Voltaire never showed any more pride in his family tradition than affection for his parents. He made no attempt to glorify his ancestors, nor did he even evince any curiosity about them. By and large he ignored his forebears and ridiculed his family. Yet neither ancestors nor immediate family was in any sense obscure or undistinguished. The Arouets may be traced back in an uninterrupted line to a tanner who plied his trade in 1525. Voltaire's father, who was also named François, was a member of the legal profession, numbering among his clients such dignitaries as Saint-Simon, Boileau, and the celebrated Ninon de Lenclos, and he had been on drinking terms with the tragedian Corneille. He confided to his son that "this great man was the most boring creature he had ever seen and the man whose conversation was on the lowest level" [9211]. Voltaire's mother made a similar judgment about the poet and critic Boileau, who was their neighbor: he was, as she put it, "a good book, but a foolish man" [9093]. A household with clients and acquaintances such as these could not have been totally deprived of culture. Voltaire's godfather, the abbé de Châteauneuf, was an urbane and indulgent ecclesiastic, brother of the more famous marquis de Châteauneuf, ambassador to Holland and later to Turkey. Another of the free-thinking churchmen who frequented the home was the abbé Gédoyn, a scholar and literary critic of great ability. He passionately espoused the side of the Ancients in the controversy then raging over the relative importance of classical and modern learning, and in conversation made no secret of his preference for the religion of Homer and Cicero to that of the Christian apostles.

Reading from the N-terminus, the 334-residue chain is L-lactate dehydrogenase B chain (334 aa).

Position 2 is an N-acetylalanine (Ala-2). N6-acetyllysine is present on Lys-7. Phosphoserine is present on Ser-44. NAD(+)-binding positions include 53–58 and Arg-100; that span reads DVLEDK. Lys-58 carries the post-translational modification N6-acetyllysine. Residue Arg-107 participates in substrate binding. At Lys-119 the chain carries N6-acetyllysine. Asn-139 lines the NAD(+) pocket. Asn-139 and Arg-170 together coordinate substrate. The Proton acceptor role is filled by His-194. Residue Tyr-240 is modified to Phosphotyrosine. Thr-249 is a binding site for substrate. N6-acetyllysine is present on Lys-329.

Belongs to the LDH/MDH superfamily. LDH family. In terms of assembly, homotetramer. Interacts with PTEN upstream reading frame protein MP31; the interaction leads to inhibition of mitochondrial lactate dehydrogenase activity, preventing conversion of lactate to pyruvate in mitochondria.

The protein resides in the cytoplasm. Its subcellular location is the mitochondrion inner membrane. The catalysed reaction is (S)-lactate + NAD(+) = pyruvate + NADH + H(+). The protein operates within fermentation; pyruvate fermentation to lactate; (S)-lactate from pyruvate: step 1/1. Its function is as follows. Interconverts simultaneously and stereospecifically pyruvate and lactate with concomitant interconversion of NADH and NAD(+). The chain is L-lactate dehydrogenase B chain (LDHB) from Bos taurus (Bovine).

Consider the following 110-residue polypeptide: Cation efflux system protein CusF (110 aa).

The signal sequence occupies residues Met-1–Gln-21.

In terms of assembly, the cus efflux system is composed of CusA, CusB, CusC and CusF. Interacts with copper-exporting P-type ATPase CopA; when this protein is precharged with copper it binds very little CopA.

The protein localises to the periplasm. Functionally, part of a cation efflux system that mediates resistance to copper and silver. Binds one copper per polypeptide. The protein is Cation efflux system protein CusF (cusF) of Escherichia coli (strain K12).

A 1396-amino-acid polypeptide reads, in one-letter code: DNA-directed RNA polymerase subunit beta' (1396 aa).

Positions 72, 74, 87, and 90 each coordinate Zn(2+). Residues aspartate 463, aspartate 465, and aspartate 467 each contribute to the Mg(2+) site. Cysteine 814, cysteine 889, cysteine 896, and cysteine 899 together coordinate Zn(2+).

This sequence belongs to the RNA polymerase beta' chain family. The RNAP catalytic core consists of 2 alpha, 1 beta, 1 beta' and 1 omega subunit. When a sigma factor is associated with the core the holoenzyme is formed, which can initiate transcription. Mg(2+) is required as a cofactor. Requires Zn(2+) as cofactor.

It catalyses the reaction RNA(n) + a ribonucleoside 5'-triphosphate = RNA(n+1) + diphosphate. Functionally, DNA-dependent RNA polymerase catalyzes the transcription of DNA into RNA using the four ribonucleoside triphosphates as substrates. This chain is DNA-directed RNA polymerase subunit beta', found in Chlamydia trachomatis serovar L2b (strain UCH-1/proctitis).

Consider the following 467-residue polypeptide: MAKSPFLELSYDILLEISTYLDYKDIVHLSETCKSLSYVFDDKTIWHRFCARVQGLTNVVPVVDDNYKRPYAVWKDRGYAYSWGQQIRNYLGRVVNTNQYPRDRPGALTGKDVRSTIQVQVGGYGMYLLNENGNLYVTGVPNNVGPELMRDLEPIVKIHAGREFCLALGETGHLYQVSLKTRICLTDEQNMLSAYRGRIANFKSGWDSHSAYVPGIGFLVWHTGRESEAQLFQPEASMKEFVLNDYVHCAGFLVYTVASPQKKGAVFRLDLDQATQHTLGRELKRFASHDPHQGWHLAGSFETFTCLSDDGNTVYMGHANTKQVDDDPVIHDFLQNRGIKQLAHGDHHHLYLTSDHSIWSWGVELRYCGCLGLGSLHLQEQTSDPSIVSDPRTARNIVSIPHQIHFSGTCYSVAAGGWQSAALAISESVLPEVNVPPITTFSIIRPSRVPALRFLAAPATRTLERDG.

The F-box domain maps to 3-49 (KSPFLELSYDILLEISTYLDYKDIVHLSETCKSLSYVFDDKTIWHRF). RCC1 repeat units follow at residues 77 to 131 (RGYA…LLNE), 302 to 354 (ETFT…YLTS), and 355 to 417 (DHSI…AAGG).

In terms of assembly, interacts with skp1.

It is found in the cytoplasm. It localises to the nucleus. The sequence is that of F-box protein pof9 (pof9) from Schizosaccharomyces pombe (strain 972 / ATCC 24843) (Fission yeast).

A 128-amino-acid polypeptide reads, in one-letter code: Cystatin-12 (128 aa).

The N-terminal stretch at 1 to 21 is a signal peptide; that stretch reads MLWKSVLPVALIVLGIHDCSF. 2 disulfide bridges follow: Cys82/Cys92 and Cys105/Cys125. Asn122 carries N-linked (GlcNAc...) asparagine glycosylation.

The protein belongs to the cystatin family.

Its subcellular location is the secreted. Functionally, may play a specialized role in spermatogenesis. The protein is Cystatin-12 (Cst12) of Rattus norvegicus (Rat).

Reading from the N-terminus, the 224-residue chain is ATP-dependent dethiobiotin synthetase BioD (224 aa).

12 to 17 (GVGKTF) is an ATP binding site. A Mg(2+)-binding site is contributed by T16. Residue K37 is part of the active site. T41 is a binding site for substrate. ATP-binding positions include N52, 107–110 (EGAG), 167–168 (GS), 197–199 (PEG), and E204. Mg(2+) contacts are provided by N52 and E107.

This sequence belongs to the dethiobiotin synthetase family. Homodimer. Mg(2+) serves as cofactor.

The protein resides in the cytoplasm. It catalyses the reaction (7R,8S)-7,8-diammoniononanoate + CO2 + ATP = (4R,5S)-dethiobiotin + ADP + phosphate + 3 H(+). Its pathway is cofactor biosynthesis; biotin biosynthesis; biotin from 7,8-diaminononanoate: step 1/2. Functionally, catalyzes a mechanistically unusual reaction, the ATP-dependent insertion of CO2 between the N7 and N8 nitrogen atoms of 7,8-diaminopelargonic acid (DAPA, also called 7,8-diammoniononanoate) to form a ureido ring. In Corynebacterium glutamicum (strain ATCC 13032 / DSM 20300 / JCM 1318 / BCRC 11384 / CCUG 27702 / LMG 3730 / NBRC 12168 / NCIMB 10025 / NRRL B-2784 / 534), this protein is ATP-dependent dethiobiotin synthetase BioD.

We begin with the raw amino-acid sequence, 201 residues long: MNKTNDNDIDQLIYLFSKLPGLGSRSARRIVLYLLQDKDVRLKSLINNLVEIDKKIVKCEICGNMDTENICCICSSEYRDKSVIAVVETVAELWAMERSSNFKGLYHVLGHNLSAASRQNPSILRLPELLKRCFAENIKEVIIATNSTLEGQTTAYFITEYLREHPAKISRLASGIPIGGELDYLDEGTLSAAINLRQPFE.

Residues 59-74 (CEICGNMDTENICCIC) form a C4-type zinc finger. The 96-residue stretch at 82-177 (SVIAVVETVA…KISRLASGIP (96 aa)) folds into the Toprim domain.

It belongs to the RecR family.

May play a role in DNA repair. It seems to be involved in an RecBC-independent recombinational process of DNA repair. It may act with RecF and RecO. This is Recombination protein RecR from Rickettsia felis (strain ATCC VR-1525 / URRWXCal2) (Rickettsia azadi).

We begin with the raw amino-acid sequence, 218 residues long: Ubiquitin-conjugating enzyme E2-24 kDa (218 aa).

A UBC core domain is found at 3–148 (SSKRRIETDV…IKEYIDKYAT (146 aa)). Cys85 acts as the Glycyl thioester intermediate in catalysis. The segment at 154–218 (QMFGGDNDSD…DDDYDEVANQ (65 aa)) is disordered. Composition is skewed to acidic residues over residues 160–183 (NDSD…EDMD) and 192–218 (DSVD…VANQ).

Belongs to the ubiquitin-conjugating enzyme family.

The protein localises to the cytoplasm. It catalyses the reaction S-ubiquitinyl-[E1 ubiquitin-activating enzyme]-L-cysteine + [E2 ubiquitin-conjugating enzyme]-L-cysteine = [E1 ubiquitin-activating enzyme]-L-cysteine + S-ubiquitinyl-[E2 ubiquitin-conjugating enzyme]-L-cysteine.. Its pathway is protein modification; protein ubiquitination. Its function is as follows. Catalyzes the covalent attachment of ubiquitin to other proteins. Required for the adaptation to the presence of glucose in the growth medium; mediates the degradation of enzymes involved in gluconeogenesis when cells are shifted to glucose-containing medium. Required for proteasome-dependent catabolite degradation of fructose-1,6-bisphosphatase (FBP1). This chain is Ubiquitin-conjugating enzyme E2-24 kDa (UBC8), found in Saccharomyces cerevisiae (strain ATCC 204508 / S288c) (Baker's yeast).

Voltaire's rejection of his family name has been interpreted as evidence of an aristocratic superciliousness in his temperament. He has been charged with affectation, pretending to make light of his birth in order to draw attention to the fact that it was not entirely humble. Probably the gesture had no deeper meaning than an assertion of independence — the manifesto of a determination to build a career entirely on his own talents and efforts. One cannot read into it either aristocratic or democratic tendencies. If the adoption of a fabricated name is a denial of bourgeois birth, it is also a rejection of the concept of the transmission of nobility. Throughout his life Voltaire cultivated various representatives of the aristocracy and profited by them, once even making use of the pope for his own ends. But this does not make him a champion of aristocratic titles any more than a defender of the papacy. In his life Voltaire leaped over the bourgeoisie to consort with the nobility, but it was luxury rather than aristocracy that he sought. As far as his own genealogy was concerned, he had, in his own words, "a tremendous indifference for all such insignificant things." The man "who serves his country well has no need of ancestors," he wrote in his tragedy Mérope [Act I, Scene 3].